Benedikt Pontzen is an anthropologist and writer. He holds a PhD in Anthropology from Freie Universität Berlin. In his research, he focuses on lived Islam, so-called ‘African Traditional Religions’, religious diversity, and religious encounters in West Africa. He is conversant in Asante Twi and has been carrying out ethnographic and historiographic research in Ghana’s Asante region since the early 2000s. He is the author of Islam in a Zongo: Muslim Lifeworlds in Asante, Ghana (Cambridge University Press, 2021; Ghanaian edition forthcoming). He has co-edited a special issue on religious minorities in Muslim Africa (Islamic Africa, 2022) and an edited volume on religious plurality and encounters in Africa (forthcoming with James Currey). His essays have been published in edited volumes and various journals including Africa, Islamic Africa, The Journal of Religion in Africa, and Religions.
Personal website: https://orcid.org/my-orcid?orcid=0000-0003-0395-9391
MIASA project: Traditional Religion and Urban Life in an African City: The Akonnedi Shrine in Accra
Africa has one of the fastest urbanization rates in the world. It is hence central to understand urban life and urbanization processes on the continent in their full complexity for the sustainable governance of African cities. Religions are a central factor in these processes as African cities are home to diverse religious actors who must find ways to practice their different religions and live with one another in shared urban settings. Given their multi-layered presences in people’s lives, African religious traditions are an important part of city life and urbanization processes on the continent. Investigating how Accra’s Akonnedi shrine is an integral part of people’s lives in this city and, in turn, affected by its urban dynamics, my project investigates an important aspect of urban life in an African city. Thereby, I add to a better understanding of this city and its urban life and explore ‘traditional’ modes of coexistence.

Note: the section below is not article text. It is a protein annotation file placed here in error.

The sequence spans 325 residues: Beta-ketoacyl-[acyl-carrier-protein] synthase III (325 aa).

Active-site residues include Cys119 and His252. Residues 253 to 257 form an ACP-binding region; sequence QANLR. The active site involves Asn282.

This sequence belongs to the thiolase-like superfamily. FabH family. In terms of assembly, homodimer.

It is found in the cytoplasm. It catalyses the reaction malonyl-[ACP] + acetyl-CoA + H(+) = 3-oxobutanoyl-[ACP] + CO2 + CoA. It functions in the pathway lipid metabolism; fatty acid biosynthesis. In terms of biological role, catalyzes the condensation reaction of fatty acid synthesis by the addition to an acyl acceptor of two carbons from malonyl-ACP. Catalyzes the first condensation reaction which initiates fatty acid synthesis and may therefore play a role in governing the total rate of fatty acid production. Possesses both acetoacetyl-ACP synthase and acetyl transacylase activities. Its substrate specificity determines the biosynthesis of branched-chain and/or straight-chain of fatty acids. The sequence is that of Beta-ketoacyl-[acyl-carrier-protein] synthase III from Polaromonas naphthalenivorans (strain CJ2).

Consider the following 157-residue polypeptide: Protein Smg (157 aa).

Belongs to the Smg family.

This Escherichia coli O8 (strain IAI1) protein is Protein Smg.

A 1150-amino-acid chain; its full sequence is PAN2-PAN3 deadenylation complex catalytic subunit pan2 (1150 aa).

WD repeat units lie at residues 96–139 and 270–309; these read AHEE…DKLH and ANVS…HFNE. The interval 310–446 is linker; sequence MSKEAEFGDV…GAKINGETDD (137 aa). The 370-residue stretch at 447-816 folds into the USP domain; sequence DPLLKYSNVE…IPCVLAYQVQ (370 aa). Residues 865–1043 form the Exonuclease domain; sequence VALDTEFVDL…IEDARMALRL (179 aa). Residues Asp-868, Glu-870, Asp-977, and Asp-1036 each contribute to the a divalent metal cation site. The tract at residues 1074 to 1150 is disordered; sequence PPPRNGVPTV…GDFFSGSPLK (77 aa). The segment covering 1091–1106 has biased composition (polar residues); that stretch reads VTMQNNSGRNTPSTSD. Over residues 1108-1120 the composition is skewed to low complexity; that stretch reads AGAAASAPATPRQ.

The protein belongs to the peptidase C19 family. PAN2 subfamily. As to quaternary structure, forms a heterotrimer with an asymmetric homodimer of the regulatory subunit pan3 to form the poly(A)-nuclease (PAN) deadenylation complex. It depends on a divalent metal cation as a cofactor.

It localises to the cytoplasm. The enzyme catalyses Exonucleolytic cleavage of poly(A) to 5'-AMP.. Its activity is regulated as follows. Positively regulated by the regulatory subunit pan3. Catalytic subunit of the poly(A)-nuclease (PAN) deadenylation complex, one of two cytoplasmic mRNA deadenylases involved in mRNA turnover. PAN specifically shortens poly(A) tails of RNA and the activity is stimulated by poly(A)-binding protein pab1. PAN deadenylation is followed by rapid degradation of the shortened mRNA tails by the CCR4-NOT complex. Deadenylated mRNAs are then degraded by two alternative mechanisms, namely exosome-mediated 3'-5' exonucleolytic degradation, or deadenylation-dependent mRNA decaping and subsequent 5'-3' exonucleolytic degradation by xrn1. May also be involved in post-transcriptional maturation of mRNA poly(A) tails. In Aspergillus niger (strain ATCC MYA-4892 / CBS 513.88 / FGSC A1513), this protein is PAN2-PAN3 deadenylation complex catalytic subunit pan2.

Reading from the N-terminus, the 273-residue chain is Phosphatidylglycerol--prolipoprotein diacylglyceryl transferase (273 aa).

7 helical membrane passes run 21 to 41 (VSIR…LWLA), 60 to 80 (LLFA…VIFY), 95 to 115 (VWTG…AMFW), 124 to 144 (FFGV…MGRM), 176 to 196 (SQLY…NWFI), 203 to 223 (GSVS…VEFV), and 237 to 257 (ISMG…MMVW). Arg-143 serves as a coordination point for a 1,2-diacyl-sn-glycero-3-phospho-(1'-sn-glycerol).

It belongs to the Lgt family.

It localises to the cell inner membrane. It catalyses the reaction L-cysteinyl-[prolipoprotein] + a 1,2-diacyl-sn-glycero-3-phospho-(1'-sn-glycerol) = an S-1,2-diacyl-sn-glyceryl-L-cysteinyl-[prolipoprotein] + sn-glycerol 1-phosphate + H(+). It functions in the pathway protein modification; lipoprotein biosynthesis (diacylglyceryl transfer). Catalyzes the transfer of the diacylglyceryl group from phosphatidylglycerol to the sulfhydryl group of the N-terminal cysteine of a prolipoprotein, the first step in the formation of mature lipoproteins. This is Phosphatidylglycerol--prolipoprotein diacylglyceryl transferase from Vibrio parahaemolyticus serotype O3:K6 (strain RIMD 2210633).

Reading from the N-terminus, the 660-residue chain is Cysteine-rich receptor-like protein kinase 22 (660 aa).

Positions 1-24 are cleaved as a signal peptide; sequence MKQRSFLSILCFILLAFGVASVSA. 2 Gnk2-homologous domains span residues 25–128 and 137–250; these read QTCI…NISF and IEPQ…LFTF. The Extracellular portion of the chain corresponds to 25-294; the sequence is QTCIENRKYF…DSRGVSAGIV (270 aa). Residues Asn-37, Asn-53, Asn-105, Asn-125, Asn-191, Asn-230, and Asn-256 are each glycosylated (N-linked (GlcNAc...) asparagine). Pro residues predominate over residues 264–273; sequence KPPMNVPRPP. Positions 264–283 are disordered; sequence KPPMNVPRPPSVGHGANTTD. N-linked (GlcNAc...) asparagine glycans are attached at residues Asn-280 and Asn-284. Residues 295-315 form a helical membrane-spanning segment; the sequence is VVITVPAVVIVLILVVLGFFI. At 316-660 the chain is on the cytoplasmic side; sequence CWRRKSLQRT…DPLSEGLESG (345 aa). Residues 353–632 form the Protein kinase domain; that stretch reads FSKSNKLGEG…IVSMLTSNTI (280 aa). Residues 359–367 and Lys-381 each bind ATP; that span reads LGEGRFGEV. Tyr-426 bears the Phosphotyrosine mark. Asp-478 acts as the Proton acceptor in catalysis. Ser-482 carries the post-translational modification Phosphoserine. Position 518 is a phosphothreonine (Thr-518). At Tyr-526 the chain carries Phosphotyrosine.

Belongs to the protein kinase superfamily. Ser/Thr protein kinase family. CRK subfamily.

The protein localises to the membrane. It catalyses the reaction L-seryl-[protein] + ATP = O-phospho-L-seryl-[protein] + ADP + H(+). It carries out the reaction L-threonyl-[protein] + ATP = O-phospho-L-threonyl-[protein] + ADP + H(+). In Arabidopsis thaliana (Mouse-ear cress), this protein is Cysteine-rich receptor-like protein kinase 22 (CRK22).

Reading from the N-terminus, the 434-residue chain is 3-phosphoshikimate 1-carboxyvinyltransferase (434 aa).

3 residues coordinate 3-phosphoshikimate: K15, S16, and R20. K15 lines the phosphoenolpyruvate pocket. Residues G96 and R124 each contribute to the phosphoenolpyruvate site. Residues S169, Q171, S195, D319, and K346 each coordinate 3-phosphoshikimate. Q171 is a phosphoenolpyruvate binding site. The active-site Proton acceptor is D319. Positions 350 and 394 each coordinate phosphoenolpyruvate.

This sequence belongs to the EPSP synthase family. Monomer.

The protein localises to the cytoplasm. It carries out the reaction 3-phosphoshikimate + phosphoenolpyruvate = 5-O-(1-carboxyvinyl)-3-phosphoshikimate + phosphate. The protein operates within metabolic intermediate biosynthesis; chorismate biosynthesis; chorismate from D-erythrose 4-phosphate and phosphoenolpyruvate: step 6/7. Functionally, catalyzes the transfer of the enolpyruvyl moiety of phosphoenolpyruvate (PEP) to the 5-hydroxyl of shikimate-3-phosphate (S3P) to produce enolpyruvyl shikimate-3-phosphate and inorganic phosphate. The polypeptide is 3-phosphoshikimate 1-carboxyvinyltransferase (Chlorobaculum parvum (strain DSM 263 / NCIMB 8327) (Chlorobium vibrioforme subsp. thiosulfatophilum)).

2021. Islam in a Zongo: Muslim Lifeworlds in Asante, Ghana. Cambridge: Cambridge University Press. https://doi.org/10.1017/9781108900706
2022. ‘The Formation of Religious Minorities in Muslim Africa’, Islamic Africa 13 (2): 115-132 (co-authored with Terje Østebø). https://doi.org/10.1163/21540993-01302000
2022. ‘Bōkā or How One Religion Sees Another: Islamic Discourses on “African Traditional Religion” in West Africa’, Religion 52 (1): 67-85. https://doi.org/10.1080/0048721X.2021.2011082
2022. ‘People’s Quest for Well-Being: Tracing Islamic Healing Practices in Africa’, in Terje Østebø (ed.). Routledge Handbook of Islam in Africa. London: Routledge, 239-251. https://doi.org/10.4324/9780367144241-22
2020. ‘What’s (Not) in a Leather Pouch? Tracing Islamic Amulets in Asante (Ghana)’, Africa 90 (5): 870-889. https://doi.org/10.1017/S0001972020000625
2018. ‘“Caring for the People”: ZuriaFM – An Islamic Radio Station in Asante (Ghana)’, Islamic Africa 9 (2): 209–231. https://doi.org/10.1163/21540993-00902007
2017. ‘“Speaking for Islam” and Religious Authority in Zongos in Asante (Ghana)’, Journal of Religion in Africa 47 (1): 42-71. https://doi.org/10.1163/15700666-12340098